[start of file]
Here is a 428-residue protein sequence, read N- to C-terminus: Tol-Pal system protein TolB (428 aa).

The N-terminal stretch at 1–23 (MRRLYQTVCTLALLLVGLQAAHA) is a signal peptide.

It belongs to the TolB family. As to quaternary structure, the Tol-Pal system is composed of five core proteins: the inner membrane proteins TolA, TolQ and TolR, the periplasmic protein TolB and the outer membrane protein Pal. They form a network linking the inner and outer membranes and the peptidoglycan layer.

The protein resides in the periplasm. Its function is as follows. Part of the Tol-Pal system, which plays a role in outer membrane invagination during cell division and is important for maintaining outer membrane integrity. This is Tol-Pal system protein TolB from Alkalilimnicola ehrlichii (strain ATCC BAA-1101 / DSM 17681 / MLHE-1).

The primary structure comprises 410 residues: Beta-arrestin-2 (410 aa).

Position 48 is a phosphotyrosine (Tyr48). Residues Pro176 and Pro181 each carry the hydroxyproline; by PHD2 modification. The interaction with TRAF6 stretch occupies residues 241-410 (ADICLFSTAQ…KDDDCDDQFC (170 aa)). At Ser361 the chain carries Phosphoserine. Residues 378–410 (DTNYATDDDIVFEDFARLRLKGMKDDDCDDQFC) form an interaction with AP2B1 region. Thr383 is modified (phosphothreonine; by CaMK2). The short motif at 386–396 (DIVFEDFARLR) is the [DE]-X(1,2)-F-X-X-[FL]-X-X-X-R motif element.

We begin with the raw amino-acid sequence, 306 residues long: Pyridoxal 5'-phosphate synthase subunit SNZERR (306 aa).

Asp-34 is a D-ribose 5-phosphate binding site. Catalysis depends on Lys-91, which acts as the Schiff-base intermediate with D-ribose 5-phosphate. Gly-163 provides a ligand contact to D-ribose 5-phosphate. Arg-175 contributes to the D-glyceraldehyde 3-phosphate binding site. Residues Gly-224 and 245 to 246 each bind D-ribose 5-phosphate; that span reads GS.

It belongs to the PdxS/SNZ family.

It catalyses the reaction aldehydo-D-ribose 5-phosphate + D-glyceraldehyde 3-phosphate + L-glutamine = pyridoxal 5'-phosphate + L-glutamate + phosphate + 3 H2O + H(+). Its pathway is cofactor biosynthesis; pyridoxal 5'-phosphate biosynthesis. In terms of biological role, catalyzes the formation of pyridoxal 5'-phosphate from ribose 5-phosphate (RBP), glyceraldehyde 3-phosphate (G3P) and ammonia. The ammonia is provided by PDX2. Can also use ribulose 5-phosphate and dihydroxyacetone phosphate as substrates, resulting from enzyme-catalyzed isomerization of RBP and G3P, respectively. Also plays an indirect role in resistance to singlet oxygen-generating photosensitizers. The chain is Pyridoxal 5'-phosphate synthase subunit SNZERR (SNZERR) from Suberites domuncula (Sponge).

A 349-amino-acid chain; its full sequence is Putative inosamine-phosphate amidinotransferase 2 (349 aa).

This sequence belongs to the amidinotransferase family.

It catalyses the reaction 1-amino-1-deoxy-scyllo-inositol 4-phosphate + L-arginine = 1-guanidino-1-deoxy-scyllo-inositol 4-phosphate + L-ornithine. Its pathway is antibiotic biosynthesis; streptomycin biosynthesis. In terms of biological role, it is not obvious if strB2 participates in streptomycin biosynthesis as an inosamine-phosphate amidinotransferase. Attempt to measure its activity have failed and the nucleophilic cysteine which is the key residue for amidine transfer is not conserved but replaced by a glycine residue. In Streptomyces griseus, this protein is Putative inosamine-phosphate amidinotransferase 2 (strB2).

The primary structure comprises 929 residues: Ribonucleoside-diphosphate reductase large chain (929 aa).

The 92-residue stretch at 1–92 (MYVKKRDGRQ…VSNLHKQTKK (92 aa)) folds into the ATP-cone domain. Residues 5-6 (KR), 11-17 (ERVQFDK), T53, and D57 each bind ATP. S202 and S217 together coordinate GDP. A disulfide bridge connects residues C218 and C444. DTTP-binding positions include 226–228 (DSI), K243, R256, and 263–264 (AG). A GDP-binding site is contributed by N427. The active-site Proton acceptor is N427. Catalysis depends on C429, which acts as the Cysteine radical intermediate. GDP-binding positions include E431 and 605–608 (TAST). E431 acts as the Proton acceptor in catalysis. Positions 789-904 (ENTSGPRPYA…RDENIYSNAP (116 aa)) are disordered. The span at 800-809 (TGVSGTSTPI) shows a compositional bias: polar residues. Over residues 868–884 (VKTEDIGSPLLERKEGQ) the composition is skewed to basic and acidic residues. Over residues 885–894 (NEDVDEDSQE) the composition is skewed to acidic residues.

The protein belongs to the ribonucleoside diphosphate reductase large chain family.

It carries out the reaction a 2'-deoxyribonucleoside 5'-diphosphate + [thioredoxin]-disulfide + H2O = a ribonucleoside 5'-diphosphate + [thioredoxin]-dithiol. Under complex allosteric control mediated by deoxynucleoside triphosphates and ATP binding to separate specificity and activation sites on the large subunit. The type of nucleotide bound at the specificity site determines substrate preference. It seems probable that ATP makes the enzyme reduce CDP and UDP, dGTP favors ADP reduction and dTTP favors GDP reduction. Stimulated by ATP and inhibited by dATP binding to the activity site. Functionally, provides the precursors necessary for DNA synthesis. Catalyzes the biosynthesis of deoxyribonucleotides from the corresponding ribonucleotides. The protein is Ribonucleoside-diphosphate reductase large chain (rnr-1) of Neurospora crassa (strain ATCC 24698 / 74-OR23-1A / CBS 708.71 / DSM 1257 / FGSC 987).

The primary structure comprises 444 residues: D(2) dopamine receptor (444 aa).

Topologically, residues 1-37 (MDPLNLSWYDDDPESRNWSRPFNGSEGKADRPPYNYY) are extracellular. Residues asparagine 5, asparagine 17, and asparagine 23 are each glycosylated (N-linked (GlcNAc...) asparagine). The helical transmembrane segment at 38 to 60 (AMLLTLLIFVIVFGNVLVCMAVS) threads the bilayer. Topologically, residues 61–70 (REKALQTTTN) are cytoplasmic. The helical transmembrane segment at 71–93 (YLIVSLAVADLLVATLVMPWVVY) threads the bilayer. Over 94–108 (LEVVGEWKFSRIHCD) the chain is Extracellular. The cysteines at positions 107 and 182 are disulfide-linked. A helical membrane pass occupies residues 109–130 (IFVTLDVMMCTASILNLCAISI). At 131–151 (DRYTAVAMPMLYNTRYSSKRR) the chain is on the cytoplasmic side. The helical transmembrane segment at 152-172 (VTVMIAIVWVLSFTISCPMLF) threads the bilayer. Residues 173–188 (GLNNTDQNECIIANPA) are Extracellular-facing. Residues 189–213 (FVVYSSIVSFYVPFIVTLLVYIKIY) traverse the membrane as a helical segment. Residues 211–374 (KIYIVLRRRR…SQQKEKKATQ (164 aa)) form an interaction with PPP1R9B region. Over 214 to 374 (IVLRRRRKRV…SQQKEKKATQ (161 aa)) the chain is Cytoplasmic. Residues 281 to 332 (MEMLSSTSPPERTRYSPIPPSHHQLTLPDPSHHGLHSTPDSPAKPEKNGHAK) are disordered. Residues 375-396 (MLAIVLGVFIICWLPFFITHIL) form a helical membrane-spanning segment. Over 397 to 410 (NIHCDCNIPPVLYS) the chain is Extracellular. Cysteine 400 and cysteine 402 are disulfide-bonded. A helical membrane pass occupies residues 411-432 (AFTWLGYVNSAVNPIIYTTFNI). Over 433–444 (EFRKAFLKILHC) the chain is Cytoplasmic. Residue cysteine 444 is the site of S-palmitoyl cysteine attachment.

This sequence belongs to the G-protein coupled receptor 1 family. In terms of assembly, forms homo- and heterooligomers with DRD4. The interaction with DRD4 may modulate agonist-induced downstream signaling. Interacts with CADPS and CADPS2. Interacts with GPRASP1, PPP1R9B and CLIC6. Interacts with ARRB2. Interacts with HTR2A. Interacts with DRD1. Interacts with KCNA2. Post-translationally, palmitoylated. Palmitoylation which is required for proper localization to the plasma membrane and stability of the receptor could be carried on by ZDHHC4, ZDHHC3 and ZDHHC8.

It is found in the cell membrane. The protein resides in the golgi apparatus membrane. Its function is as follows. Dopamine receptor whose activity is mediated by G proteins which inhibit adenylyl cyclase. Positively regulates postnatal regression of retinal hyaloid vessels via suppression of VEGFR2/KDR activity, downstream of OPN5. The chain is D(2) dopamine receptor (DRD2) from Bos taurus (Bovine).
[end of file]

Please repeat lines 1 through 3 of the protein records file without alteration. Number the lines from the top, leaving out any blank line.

Here is a 428-residue protein sequence, read N- to C-terminus: Tol-Pal system protein TolB (428 aa).

The N-terminal stretch at 1–23 (MRRLYQTVCTLALLLVGLQAAHA) is a signal peptide.

It belongs to the TolB family. As to quaternary structure, the Tol-Pal system is composed of five core proteins: the inner membrane proteins TolA, TolQ and TolR, the periplasmic protein TolB and the outer membrane protein Pal. They form a network linking the inner and outer membranes and the peptidoglycan layer.